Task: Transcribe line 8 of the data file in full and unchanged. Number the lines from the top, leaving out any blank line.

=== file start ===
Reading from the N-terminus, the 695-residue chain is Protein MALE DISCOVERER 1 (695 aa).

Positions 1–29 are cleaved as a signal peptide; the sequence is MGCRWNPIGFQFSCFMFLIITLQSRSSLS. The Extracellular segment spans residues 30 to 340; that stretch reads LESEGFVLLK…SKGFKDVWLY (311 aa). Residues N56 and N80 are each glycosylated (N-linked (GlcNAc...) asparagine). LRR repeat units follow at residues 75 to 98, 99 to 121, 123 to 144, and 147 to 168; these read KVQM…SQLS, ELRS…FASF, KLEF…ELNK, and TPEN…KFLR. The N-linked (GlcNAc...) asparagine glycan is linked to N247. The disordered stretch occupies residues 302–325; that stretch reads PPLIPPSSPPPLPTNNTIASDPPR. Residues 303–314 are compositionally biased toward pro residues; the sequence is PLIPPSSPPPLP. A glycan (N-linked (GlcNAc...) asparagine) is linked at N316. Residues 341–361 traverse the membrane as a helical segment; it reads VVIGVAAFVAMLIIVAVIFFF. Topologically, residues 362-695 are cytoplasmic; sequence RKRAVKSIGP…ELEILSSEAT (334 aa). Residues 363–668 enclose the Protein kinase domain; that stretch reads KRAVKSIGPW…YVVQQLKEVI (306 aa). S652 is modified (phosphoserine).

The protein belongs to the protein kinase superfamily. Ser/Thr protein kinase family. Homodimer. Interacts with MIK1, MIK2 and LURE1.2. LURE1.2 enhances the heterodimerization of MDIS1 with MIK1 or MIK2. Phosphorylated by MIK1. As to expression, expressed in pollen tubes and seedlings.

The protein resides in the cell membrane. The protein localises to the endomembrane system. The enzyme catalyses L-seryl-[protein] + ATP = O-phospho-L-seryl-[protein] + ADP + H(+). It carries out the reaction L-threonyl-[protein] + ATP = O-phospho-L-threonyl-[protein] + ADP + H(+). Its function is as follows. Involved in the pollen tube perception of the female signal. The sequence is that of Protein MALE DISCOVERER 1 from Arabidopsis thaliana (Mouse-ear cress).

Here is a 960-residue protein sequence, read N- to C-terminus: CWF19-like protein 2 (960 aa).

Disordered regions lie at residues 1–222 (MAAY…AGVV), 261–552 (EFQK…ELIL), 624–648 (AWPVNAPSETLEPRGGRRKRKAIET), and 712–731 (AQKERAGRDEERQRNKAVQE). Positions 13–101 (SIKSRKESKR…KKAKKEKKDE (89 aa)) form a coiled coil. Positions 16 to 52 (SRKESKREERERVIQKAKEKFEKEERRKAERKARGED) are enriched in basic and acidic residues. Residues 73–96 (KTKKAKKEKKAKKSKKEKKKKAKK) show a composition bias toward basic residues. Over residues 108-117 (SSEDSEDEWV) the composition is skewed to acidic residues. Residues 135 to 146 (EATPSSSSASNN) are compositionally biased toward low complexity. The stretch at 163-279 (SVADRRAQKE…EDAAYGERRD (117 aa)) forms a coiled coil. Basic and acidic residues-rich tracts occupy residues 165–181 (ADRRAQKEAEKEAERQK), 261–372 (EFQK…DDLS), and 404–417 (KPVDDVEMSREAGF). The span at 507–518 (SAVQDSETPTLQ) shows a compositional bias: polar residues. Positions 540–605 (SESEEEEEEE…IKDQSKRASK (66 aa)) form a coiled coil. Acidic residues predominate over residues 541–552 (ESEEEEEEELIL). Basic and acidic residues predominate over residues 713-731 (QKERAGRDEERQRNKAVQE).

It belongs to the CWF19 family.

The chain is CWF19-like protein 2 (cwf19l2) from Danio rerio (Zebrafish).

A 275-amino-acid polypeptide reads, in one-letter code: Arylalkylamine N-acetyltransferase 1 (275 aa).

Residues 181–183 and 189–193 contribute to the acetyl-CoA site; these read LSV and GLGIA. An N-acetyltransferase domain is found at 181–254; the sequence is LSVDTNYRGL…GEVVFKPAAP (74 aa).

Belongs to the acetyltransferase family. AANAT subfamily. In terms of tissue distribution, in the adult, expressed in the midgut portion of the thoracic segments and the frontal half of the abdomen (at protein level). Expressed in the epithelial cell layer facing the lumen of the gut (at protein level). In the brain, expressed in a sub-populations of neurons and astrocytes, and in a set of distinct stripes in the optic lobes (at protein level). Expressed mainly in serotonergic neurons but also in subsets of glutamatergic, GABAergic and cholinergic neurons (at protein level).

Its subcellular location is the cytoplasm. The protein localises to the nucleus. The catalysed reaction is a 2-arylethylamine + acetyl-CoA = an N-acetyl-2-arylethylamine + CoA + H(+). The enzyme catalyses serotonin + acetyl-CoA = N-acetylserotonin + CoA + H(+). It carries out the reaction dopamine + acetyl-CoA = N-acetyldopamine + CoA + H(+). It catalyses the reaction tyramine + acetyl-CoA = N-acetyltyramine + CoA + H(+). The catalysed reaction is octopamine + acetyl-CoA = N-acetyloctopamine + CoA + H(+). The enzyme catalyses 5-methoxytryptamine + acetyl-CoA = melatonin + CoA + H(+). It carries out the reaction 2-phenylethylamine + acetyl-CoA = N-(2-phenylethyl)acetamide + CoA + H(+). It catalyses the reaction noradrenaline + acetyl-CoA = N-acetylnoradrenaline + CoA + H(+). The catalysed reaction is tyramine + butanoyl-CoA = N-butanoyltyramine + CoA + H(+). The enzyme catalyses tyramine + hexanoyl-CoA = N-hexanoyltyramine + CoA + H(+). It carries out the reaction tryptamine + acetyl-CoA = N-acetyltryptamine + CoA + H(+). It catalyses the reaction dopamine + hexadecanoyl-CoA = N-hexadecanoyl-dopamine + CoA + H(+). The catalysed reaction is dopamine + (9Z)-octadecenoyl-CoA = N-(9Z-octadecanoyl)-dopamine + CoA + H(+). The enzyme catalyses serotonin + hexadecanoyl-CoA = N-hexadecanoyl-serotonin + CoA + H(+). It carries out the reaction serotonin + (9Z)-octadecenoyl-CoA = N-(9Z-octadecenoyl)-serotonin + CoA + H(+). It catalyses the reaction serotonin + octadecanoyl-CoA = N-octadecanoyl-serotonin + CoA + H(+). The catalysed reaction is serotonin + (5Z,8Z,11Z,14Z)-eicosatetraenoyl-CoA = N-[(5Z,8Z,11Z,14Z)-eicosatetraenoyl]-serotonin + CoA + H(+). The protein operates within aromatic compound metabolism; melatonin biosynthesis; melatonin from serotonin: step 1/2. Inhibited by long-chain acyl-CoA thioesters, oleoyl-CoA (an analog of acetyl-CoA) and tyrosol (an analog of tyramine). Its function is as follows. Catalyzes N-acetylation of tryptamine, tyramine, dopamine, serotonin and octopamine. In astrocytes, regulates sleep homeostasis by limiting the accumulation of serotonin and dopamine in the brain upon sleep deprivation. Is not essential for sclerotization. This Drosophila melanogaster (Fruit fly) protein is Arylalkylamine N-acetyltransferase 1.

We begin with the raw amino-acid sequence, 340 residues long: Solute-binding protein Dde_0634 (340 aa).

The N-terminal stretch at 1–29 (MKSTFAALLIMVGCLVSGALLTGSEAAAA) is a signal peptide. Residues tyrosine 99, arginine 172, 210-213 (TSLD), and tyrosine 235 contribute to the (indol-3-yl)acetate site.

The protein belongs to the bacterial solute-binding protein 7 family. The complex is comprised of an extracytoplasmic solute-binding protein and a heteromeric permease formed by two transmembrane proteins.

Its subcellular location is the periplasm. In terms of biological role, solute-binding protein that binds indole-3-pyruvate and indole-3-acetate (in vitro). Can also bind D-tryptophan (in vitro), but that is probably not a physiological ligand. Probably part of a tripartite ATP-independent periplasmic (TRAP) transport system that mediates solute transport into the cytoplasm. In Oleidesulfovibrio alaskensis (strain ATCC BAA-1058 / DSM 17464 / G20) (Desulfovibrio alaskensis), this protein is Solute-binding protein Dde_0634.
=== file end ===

The chain is CWF19-like protein 2 (cwf19l2) from Danio rerio (Zebrafish).